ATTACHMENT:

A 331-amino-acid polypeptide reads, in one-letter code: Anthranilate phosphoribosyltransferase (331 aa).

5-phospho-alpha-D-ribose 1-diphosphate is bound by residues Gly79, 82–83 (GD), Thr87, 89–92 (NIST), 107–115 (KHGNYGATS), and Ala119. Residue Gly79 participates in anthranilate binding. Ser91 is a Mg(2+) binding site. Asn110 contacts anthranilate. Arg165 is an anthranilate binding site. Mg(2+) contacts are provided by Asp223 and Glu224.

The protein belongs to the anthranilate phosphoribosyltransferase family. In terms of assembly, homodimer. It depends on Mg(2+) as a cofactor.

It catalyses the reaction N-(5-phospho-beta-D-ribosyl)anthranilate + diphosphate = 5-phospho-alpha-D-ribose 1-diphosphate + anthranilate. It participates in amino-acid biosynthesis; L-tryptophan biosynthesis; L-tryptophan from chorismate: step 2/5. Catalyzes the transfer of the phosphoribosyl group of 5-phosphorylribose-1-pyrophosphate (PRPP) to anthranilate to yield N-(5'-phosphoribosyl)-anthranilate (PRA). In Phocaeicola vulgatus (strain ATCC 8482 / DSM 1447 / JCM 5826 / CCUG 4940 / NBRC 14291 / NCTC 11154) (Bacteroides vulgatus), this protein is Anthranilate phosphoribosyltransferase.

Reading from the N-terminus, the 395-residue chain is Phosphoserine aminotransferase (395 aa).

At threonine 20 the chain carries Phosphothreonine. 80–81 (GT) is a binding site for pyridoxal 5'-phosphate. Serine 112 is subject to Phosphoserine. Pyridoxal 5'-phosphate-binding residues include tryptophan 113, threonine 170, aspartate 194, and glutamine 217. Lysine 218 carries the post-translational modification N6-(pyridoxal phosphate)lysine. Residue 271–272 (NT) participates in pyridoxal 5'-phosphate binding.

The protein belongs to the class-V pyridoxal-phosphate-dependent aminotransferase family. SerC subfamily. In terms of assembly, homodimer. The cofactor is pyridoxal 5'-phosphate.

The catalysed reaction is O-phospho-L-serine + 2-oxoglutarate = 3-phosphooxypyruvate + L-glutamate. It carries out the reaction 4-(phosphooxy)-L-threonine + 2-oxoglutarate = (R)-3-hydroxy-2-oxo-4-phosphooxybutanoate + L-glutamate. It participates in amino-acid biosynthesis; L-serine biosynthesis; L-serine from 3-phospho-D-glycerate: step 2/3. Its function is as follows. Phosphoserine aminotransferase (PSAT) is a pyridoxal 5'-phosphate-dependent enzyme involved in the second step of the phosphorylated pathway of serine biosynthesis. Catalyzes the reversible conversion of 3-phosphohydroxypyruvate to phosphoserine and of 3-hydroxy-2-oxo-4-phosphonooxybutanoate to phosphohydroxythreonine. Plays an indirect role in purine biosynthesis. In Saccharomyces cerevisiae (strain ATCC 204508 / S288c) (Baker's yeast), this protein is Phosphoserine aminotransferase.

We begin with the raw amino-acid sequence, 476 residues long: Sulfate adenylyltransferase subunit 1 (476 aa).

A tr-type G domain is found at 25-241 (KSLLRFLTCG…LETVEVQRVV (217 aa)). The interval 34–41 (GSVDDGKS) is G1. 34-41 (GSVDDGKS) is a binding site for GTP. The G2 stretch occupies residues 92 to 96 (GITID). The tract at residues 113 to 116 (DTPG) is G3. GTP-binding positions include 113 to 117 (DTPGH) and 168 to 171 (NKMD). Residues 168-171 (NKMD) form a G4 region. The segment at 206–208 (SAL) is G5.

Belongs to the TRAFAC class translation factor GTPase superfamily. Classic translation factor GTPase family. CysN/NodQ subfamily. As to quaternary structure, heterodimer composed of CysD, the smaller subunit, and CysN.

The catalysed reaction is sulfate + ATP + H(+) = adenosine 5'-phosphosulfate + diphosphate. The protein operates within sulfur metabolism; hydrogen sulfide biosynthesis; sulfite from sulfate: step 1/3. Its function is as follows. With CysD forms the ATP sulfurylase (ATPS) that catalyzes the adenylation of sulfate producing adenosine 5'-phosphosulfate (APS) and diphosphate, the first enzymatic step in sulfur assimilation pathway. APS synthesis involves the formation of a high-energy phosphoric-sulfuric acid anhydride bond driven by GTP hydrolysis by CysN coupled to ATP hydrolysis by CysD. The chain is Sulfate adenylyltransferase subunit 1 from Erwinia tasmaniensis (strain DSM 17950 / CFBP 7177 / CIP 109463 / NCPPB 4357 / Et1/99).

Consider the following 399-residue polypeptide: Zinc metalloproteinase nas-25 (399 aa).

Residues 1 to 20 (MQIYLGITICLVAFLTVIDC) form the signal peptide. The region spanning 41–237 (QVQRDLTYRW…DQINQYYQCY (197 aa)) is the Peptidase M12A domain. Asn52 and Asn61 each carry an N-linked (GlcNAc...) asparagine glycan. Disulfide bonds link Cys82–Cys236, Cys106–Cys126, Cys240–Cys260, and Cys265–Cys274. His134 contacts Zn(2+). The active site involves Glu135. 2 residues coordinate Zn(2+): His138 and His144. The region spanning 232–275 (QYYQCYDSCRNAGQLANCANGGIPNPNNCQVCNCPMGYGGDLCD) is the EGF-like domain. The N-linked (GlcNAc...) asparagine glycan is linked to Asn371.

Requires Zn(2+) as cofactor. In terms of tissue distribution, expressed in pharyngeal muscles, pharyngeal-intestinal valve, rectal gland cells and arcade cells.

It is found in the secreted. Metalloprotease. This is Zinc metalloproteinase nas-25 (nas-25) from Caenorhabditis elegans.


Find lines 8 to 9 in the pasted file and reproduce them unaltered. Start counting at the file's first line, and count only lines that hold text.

The catalysed reaction is O-phospho-L-serine + 2-oxoglutarate = 3-phosphooxypyruvate + L-glutamate. It carries out the reaction 4-(phosphooxy)-L-threonine + 2-oxoglutarate = (R)-3-hydroxy-2-oxo-4-phosphooxybutanoate + L-glutamate. It participates in amino-acid biosynthesis; L-serine biosynthesis; L-serine from 3-phospho-D-glycerate: step 2/3. Its function is as follows. Phosphoserine aminotransferase (PSAT) is a pyridoxal 5'-phosphate-dependent enzyme involved in the second step of the phosphorylated pathway of serine biosynthesis. Catalyzes the reversible conversion of 3-phosphohydroxypyruvate to phosphoserine and of 3-hydroxy-2-oxo-4-phosphonooxybutanoate to phosphohydroxythreonine. Plays an indirect role in purine biosynthesis. In Saccharomyces cerevisiae (strain ATCC 204508 / S288c) (Baker's yeast), this protein is Phosphoserine aminotransferase.

We begin with the raw amino-acid sequence, 476 residues long: Sulfate adenylyltransferase subunit 1 (476 aa).